A district court ruled in favor of Suppo, and Barrett later agreed, writing in a 2018 decision that “a reasonable jury could conclude that” the harassment “was severe or pervasive enough to render Suppo’s work environment hostile.”

Age and the workplace

In a decision that was not unanimous, Barrett joined fellow judges in ruling against a then 58-year-old attorney, Dale Kleber, who accused CareFusion Corporation of age discrimination when Kleber applied for a job that went to a 29-year-old instead.

The “disparate impact” Kleber was alleging applied to employees, not job applicants, the decision said.

“As a judge, her rulings have sided with corporations over people 76% of the time,” says Maggie Jo Buchanan, director of legal progress at the Center for American Progress.

Debt collection 

In the case Paula Casillas v. Madison Avenue Associates Inc., Casillas filed a class-action suit against a company that was trying to collect a debt but had failed to specify that if she wanted to seek verification of what she owed, her request had to be in writing.

Barrett wrote in the June 2019 decision that Casillas did not have grounds to bring that suit based on “a bare procedural violation of the Fair Debt Collection Practices Act.” 

“Casillas caught the defendant in a mistake, but it was not one that hurt her,” Barrett concluded. 

Three of Barrett’s fellow 7th Circuit judges disagreed.

“It is a fair inference from Casillas’s complaint that Madison’s omissions at a minimum put her in imminent risk of losing the many protections in the act that are designed to regulate the debt?collection process as it goes forward,” they wrote in a dissenting opinion.

Barrett’s ruling could affect many others, Buchanan says, making “it more difficult for people to protect themselves against abusive debt collection practices.”  

Health care

In her writings, Barrett has been critical of the reasoning that led Chief Justice John Roberts to cast a pivotal vote preserving the Affordable Care Act. And just two years after the act passed, she signed a petition against the law’s provision stating employers should cover birth control in their insurance offerings.

Now, one week after Election Day, the Affordable Care Act will once again be before the justices, and if appointed to the court, Barrett “might well join a majority to basically strike down what’s left of the ACA,” Tobias says. 

“Not only would this mean people would have their health insurance ripped from them,” Buchanan says, “but insurers could once again charge women more just for being a woman, which could cost women $1 billion more annually than men.”

Unions and dues

The funding of unions may also be among the issues Barrett helps decide if she gains a seat on the nation’s highest court.

In June 2018, the Supreme Court decided 5-4 that public sector workers did not have to pay the fees that fund the work of their collective bargaining units, on the grounds that such mandatory payments violated workers’ First Amendment rights. 

Justice Samuel Alito Jr., who wrote the majority opinion “signaled he’s willing to consider that same rule for private-sector unions,” Conti says, “and I certainly worry about where Judge Barrett would come down on that issue should she be a member of the court.’’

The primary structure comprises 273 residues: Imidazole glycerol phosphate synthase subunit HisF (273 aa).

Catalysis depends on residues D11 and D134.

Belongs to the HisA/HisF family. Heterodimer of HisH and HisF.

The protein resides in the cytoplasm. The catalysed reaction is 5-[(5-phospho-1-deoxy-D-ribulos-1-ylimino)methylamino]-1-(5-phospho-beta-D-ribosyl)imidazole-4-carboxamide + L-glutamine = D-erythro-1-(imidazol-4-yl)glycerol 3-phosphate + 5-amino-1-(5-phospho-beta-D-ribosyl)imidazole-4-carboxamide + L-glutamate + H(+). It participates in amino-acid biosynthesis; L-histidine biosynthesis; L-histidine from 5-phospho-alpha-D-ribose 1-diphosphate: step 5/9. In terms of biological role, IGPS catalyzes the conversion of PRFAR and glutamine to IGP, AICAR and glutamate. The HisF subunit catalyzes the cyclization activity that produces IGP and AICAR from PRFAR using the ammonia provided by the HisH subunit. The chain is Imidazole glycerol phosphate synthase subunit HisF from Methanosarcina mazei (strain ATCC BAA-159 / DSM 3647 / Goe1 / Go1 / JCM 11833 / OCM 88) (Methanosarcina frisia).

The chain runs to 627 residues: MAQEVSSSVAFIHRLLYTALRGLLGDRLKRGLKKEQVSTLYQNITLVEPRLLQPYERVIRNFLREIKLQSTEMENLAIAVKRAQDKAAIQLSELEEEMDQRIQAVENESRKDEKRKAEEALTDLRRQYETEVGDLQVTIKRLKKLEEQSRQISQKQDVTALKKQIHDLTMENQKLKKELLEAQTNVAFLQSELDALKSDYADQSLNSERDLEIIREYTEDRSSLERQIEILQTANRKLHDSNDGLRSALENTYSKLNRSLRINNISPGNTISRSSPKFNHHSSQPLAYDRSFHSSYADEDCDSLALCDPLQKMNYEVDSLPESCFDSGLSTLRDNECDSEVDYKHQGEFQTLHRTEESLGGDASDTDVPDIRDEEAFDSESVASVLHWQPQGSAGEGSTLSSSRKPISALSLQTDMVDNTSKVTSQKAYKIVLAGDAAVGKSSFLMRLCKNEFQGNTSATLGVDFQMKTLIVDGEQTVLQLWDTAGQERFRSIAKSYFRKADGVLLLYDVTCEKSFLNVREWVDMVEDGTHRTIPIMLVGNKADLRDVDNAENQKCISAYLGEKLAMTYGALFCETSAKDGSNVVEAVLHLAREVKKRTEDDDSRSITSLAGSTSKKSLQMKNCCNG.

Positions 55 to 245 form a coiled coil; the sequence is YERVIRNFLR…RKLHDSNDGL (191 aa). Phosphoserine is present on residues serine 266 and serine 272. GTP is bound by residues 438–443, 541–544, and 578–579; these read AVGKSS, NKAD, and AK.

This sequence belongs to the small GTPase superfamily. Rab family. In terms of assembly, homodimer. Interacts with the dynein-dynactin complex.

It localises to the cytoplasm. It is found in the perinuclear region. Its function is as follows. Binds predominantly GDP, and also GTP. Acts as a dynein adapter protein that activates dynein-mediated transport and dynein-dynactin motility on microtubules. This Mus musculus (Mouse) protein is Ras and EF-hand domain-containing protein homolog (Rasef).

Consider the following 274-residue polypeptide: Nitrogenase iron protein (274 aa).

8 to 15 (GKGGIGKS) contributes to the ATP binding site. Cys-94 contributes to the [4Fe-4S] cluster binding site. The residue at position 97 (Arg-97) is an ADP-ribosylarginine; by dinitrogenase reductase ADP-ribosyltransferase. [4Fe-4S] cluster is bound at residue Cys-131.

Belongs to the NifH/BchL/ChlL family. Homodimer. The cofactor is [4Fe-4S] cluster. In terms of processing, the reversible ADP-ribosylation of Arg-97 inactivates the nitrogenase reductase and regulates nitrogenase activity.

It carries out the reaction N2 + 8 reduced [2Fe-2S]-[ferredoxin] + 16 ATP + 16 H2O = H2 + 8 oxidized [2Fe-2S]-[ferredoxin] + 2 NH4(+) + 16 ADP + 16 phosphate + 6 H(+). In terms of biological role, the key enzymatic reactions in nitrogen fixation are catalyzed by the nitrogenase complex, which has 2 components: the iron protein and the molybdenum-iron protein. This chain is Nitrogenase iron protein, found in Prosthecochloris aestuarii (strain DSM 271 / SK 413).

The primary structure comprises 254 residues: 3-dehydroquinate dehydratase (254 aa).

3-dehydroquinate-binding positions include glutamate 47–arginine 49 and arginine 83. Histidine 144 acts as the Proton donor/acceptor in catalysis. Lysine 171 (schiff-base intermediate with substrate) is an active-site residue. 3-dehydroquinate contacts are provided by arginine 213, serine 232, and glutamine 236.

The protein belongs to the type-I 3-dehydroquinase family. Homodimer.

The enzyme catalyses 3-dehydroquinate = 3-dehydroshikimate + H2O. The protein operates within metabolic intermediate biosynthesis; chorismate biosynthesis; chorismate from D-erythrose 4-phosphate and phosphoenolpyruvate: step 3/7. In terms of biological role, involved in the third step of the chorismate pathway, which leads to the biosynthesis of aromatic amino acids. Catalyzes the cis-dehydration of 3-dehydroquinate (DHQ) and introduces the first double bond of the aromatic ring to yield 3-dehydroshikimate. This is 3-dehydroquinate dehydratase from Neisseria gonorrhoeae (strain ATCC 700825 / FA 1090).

This blog originally appeared at USA Today on October 5, 2020. Reprinted with permission.

About the Author: Charisse Jones covers retail and workplace issues for USA Today.


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How to Boost Unions’ Power? Sectoral Bargaining.

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sec•tor•al bar•gain•ing

noun

1. a labor pol­i­cy that enables unions to set stan­dards for their whole indus­try, boost­ing their lever­ag­ing power 
“Sectoral bargaining could shift employers from competing based on who can pay their workers the least, to competing based on the quality of their services.” —Charlotte Garden, Professor, Seattle University School of Law

Why can’t unions do “sec­toral bar­gain­ing” now? 

In the­o­ry, they can—and have before. In 1980, for exam­ple, about a tenth of work­ers were cov­ered by mul­ti-employ­er agree­ments that set indus­try-wide stan­dards, espe­cial­ly work­ers in steel, auto, truck­ing, con­struc­tion and mining. 

What hap­pened? An onslaught of dereg­u­la­tion and anti-union attacks reversed those gains. 

Only 11% of work­ers are cov­ered by union con­tracts today, total. (And just 6% of the entire pri­vate sec­tor.) Unions sim­ply lack the pow­er and mem­ber­ship to orga­nize entire sec­tors and indus­tries. Sec­toral or mul­ti-employ­er bar­gain­ing does exist—in heav­i­ly union­ized indus­tries, like hos­pi­tal­i­ty—but, most­ly, unions nego­ti­ate wages and improve con­di­tions at one indi­vid­ual work­site at a time. 

How much of a dif­fer­ence would sec­toral bar­gain­ing make? 

You may have already heard of the “union dif­fer­ence”—that the aver­age union­ized work­er has high­er wages, bet­ter ben­e­fits and safer work­ing con­di­tions than a non-union work­er. There’s also a “sec­toral bar­gain­ing dif­fer­ence” (the phrase just isn’t as catchy). In Euro­pean coun­tries where indus­try-wide bar­gain­ing is rou­tine, union con­tracts cov­er more work­ers and have an even greater impact on decreas­ing eco­nom­ic inequal­i­ty while improv­ing work-life bal­ance. Ger­man met­al­work­ers, for exam­ple, won a 28-hour work week in 2018.